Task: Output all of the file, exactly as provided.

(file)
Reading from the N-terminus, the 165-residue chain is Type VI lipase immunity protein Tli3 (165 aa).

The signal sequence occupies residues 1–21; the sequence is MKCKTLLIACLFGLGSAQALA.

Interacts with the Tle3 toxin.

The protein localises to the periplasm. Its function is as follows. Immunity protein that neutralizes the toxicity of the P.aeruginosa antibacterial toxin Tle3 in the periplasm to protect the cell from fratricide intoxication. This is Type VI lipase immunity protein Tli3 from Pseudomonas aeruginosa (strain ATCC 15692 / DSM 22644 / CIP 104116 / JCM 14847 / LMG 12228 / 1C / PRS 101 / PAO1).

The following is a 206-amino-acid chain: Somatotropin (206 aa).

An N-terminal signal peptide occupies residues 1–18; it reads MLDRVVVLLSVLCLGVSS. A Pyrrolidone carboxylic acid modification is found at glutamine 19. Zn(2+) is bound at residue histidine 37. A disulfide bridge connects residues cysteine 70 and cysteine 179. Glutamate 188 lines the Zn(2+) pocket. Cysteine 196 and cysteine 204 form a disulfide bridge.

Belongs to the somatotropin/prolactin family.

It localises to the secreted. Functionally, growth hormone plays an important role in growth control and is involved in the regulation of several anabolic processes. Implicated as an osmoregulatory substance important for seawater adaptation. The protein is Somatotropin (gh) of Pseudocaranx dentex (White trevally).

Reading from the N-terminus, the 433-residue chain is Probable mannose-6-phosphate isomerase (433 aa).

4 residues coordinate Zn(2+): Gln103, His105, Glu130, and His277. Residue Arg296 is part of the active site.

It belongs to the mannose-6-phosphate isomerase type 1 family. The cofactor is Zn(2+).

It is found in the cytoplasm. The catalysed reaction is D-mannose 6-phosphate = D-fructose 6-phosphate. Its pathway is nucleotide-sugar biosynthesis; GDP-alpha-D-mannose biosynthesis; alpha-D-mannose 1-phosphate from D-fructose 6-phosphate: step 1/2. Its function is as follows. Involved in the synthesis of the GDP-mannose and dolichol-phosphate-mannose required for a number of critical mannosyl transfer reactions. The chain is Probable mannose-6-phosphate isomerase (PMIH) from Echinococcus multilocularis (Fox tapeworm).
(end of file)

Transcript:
Reading from the N-terminus, the 165-residue chain is Type VI lipase immunity protein Tli3 (165 aa).

The signal sequence occupies residues 1–21; the sequence is MKCKTLLIACLFGLGSAQALA.

Interacts with the Tle3 toxin.

The protein localises to the periplasm. Its function is as follows. Immunity protein that neutralizes the toxicity of the P.aeruginosa antibacterial toxin Tle3 in the periplasm to protect the cell from fratricide intoxication. This is Type VI lipase immunity protein Tli3 from Pseudomonas aeruginosa (strain ATCC 15692 / DSM 22644 / CIP 104116 / JCM 14847 / LMG 12228 / 1C / PRS 101 / PAO1).

The following is a 206-amino-acid chain: Somatotropin (206 aa).

An N-terminal signal peptide occupies residues 1–18; it reads MLDRVVVLLSVLCLGVSS. A Pyrrolidone carboxylic acid modification is found at glutamine 19. Zn(2+) is bound at residue histidine 37. A disulfide bridge connects residues cysteine 70 and cysteine 179. Glutamate 188 lines the Zn(2+) pocket. Cysteine 196 and cysteine 204 form a disulfide bridge.

Belongs to the somatotropin/prolactin family.

It localises to the secreted. Functionally, growth hormone plays an important role in growth control and is involved in the regulation of several anabolic processes. Implicated as an osmoregulatory substance important for seawater adaptation. The protein is Somatotropin (gh) of Pseudocaranx dentex (White trevally).

Reading from the N-terminus, the 433-residue chain is Probable mannose-6-phosphate isomerase (433 aa).

4 residues coordinate Zn(2+): Gln103, His105, Glu130, and His277. Residue Arg296 is part of the active site.

It belongs to the mannose-6-phosphate isomerase type 1 family. The cofactor is Zn(2+).

It is found in the cytoplasm. The catalysed reaction is D-mannose 6-phosphate = D-fructose 6-phosphate. Its pathway is nucleotide-sugar biosynthesis; GDP-alpha-D-mannose biosynthesis; alpha-D-mannose 1-phosphate from D-fructose 6-phosphate: step 1/2. Its function is as follows. Involved in the synthesis of the GDP-mannose and dolichol-phosphate-mannose required for a number of critical mannosyl transfer reactions. The chain is Probable mannose-6-phosphate isomerase (PMIH) from Echinococcus multilocularis (Fox tapeworm).